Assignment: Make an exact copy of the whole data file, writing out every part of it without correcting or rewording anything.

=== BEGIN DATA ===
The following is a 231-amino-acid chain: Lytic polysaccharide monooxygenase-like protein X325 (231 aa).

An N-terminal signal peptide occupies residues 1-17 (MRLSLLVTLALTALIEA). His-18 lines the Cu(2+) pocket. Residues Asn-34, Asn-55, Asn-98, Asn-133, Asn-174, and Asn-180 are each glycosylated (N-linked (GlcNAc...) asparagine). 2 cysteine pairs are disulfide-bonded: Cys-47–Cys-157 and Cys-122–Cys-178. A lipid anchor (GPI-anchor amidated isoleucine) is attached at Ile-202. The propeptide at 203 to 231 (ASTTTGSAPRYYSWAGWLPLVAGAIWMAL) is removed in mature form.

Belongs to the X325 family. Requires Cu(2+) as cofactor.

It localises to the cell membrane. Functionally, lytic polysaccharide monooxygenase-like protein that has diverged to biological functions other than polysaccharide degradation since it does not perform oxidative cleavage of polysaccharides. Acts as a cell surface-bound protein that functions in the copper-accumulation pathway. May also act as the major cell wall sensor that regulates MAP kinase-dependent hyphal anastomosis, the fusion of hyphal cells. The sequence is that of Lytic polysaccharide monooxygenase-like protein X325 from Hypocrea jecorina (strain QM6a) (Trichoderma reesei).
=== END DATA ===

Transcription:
The following is a 231-amino-acid chain: Lytic polysaccharide monooxygenase-like protein X325 (231 aa).

An N-terminal signal peptide occupies residues 1-17 (MRLSLLVTLALTALIEA). His-18 lines the Cu(2+) pocket. Residues Asn-34, Asn-55, Asn-98, Asn-133, Asn-174, and Asn-180 are each glycosylated (N-linked (GlcNAc...) asparagine). 2 cysteine pairs are disulfide-bonded: Cys-47–Cys-157 and Cys-122–Cys-178. A lipid anchor (GPI-anchor amidated isoleucine) is attached at Ile-202. The propeptide at 203 to 231 (ASTTTGSAPRYYSWAGWLPLVAGAIWMAL) is removed in mature form.

Belongs to the X325 family. Requires Cu(2+) as cofactor.

It localises to the cell membrane. Functionally, lytic polysaccharide monooxygenase-like protein that has diverged to biological functions other than polysaccharide degradation since it does not perform oxidative cleavage of polysaccharides. Acts as a cell surface-bound protein that functions in the copper-accumulation pathway. May also act as the major cell wall sensor that regulates MAP kinase-dependent hyphal anastomosis, the fusion of hyphal cells. The sequence is that of Lytic polysaccharide monooxygenase-like protein X325 from Hypocrea jecorina (strain QM6a) (Trichoderma reesei).